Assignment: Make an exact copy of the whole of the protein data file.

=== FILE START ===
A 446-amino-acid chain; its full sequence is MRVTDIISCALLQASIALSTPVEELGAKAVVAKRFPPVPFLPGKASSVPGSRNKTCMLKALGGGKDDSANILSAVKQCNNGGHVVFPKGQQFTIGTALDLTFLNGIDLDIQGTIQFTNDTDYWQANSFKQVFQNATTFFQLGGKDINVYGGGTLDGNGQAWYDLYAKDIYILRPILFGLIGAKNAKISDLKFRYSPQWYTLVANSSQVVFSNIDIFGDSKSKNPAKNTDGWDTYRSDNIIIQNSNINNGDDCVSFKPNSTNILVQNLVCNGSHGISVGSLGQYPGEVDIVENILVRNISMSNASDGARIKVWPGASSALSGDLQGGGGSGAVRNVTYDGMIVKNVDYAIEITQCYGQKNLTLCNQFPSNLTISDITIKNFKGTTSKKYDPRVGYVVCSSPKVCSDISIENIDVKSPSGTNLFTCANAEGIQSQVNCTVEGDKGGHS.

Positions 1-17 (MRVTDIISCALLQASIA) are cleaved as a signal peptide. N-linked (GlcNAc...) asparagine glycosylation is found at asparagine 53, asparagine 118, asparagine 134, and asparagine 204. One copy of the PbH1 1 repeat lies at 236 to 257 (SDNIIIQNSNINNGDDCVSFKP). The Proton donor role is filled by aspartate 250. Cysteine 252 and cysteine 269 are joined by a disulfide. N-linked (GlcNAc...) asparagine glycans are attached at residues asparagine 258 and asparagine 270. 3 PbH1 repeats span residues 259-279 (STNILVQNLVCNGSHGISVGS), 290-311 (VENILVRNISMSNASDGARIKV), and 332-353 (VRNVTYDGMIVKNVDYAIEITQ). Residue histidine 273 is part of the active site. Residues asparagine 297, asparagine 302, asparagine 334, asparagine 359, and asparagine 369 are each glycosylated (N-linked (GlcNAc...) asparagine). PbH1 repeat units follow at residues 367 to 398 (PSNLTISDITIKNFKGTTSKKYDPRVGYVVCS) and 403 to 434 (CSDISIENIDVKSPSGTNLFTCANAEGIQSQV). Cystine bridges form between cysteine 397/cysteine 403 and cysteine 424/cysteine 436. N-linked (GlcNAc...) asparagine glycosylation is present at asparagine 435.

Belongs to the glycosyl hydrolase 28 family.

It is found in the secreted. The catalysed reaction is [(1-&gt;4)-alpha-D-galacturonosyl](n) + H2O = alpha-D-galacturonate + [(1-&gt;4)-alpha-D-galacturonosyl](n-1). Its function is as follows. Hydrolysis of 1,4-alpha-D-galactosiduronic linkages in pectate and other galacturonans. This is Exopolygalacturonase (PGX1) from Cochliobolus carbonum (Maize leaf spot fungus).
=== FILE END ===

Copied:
A 446-amino-acid chain; its full sequence is MRVTDIISCALLQASIALSTPVEELGAKAVVAKRFPPVPFLPGKASSVPGSRNKTCMLKALGGGKDDSANILSAVKQCNNGGHVVFPKGQQFTIGTALDLTFLNGIDLDIQGTIQFTNDTDYWQANSFKQVFQNATTFFQLGGKDINVYGGGTLDGNGQAWYDLYAKDIYILRPILFGLIGAKNAKISDLKFRYSPQWYTLVANSSQVVFSNIDIFGDSKSKNPAKNTDGWDTYRSDNIIIQNSNINNGDDCVSFKPNSTNILVQNLVCNGSHGISVGSLGQYPGEVDIVENILVRNISMSNASDGARIKVWPGASSALSGDLQGGGGSGAVRNVTYDGMIVKNVDYAIEITQCYGQKNLTLCNQFPSNLTISDITIKNFKGTTSKKYDPRVGYVVCSSPKVCSDISIENIDVKSPSGTNLFTCANAEGIQSQVNCTVEGDKGGHS.

Positions 1-17 (MRVTDIISCALLQASIA) are cleaved as a signal peptide. N-linked (GlcNAc...) asparagine glycosylation is found at asparagine 53, asparagine 118, asparagine 134, and asparagine 204. One copy of the PbH1 1 repeat lies at 236 to 257 (SDNIIIQNSNINNGDDCVSFKP). The Proton donor role is filled by aspartate 250. Cysteine 252 and cysteine 269 are joined by a disulfide. N-linked (GlcNAc...) asparagine glycans are attached at residues asparagine 258 and asparagine 270. 3 PbH1 repeats span residues 259-279 (STNILVQNLVCNGSHGISVGS), 290-311 (VENILVRNISMSNASDGARIKV), and 332-353 (VRNVTYDGMIVKNVDYAIEITQ). Residue histidine 273 is part of the active site. Residues asparagine 297, asparagine 302, asparagine 334, asparagine 359, and asparagine 369 are each glycosylated (N-linked (GlcNAc...) asparagine). PbH1 repeat units follow at residues 367 to 398 (PSNLTISDITIKNFKGTTSKKYDPRVGYVVCS) and 403 to 434 (CSDISIENIDVKSPSGTNLFTCANAEGIQSQV). Cystine bridges form between cysteine 397/cysteine 403 and cysteine 424/cysteine 436. N-linked (GlcNAc...) asparagine glycosylation is present at asparagine 435.

Belongs to the glycosyl hydrolase 28 family.

It is found in the secreted. The catalysed reaction is [(1-&gt;4)-alpha-D-galacturonosyl](n) + H2O = alpha-D-galacturonate + [(1-&gt;4)-alpha-D-galacturonosyl](n-1). Its function is as follows. Hydrolysis of 1,4-alpha-D-galactosiduronic linkages in pectate and other galacturonans. This is Exopolygalacturonase (PGX1) from Cochliobolus carbonum (Maize leaf spot fungus).